When Connie Lee’s daughter Julia was four months old, she looked listless and irritated, and Connie took her to see a pediatrician, as a new mother would do. The doctor didn’t think there was anything serious, but something was odd. When Julia started projectile vomiting the next day, the doctor told Connie to take her to the emergency room, immediately. After a CT scan, Julia was found to have 17 cavernous angiomas scattered throughout her brain, one of which was 4 cm, or around one and a half-inches, in diameter. “The one that was 4 cm,” Connie said, “needed to come out that day, or she wasn’t going to make it.” The operation–the first of many that Julia has undergone–was a success.
Cavernous angioma: two words that Connie had never heard before. Back in 2000, little was known about this condition, other than the fact that these raspberry-like malformed blood vessels were found in autopsies and as incidental findings for people who had scans after head injuries, and for other reasons. She turned to the internet to try to find out more. “There were no websites oriented toward patients. There was one website with information written for physicians [that was] very incomplete. That’s all there was.”
Since Connie needed to take a break from her work as a psychologist, in order to care for Julia, she had time to research the illness. After contacting others affected by cavernous angioma, she soon found that people were coming to her for information. In 2002, she created a non-profit organization called Angioma Alliance to help patients and carers get more information, and talk to each other.
As many as 1 in 200 people suffer from cavernous angioma (also know as cavernoma, cavernous malformation, cavernous hemangioma, and CCM, or cerebral cavernous malformation). This malformed blood vessel is made up of bubble-like “caverns,” and looks a bit like a raspberry. If it grows too large, it can compress the parts of the brain around it. When it’s found in the brainstem, or even the spine, this compression can cause serious neurological symptoms, such as numbness, tingling, or loss of motor function. In the cortex–the white matter of the brain–cavernous angioma can trigger seizures. And when one of these lesions bleeds, it can cause critical symptoms, and, in some cases, is fatal. Athlete Florence Griffith Joyner died after suffering a seizure in her sleep caused by a cavernous angioma, and cyclist Alberto Contador had surgery after suffering a seizure during a race.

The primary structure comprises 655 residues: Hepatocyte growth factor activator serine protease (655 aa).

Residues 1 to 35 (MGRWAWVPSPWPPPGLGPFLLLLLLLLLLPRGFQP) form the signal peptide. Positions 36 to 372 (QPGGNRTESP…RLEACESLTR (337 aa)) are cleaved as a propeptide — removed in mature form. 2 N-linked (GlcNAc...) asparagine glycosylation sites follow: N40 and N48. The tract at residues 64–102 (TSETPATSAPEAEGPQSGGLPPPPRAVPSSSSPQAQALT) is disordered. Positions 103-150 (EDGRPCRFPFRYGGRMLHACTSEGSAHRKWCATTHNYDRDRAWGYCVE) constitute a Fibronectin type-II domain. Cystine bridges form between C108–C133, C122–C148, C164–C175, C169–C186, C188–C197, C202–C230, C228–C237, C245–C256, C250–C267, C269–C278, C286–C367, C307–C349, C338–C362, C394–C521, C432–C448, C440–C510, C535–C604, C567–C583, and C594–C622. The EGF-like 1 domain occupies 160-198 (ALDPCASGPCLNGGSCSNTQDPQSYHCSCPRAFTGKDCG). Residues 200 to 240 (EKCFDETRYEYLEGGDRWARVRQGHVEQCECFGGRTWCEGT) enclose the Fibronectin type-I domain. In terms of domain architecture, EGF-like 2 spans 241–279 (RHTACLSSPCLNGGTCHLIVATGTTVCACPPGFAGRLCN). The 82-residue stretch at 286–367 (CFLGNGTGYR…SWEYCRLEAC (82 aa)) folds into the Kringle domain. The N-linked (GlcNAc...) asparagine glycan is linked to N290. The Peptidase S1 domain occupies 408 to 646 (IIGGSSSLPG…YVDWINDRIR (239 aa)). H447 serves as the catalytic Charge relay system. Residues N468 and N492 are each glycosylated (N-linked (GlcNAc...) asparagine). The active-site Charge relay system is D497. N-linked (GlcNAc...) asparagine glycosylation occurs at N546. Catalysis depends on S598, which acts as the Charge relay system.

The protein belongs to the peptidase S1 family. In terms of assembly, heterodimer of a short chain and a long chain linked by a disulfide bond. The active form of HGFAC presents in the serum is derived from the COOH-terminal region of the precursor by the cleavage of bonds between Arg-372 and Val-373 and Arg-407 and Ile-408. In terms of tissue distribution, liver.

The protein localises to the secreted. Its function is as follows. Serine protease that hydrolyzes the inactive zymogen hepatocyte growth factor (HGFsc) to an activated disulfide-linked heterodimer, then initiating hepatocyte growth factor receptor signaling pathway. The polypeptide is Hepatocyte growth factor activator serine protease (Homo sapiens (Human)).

Most people with cavernous angioma never have symptoms, which makes it a rare illness. Lesions are generally only discovered when someone has a CT scan or MRI for a head injury or other reason. The illness exists in two forms: sporadic and hereditary. With the former, most people generally just have a single lesion, but the latter form leads to multiple lesions, and is much more serious.
Three genetic mutations have been discovered so far: CCM1, CCM2, and CCM3. The third mutation, the one that Julia has, is the most aggressive – causing more lesions than the others. She has 59 lesions at last count, and another two to three appear each year. This is the rarest form of the illness, with perhaps 100 around the world known to have this mutation.
Currently, there is no treatment other than brain surgery. Symptomatic treatments exist, such as anti-seizure medication, but there is nothing that can prevent cavernous angiomas from bleeding. And researchers don’t even know what causes these lesions to start bleeding.
Connie’s crusade has led to major advances. Angioma Alliance started a series of annual scientific conferences in 2005 to unite researchers in the United States and around the world, and 15 years after its founding, in part because of this communication amount researchers, there are now eight drugs being considered for treatment.
One of Connie’s most important accomplishments is having spearheaded the recent creation by clinicians and researchers of peer-reviewed clinical care guidelines for managing cavernous angioma. “There has never been any expert committee that has written something explaining this standard of care. There has been no guidance for physicians that encompasses all the different facets and the latest literature. This is a way for there to be consistency of care.”
Connie’s organization has held 12 annual scientific meetings, more than fifty regional family conferences, and provided genetic testing and counseling to people with the hereditary forms of the illness. It has helped create legislation to improve care for people with the illness, established 2 Clinical Centers of Excellence, created the CCM Clinical Care Guidelines, and helped spawn 11 international organizations for the same illness.
Connie is hopeful about the future of this illness. “I think we are on the cusp of a lot of exciting opportunities for treatment. We have eight medications in the pipeline, new microbiome research that may be able to stop the progression of the disease, and we’re beginning to develop a network of care. […] In the next 15 years, we’ll probably have five treatments for cavernous angioma, some that slow the progression of lesions, others that prevent them from bleeding.” None of this existed that day 17 years ago when Connie’s daughter was rushed into surgery.
Why does Connie do this? She’s seen first hand what this illness can do to people, beginning with her daughter, and in 15 years, she’s met thousands of others affected by it. The progress she’s made has steeled her resolve, as she sees the hope of a cure around the corner. She feels very strongly, as Angioma Alliance’s slogan says, that “brains shouldn’t bleed.”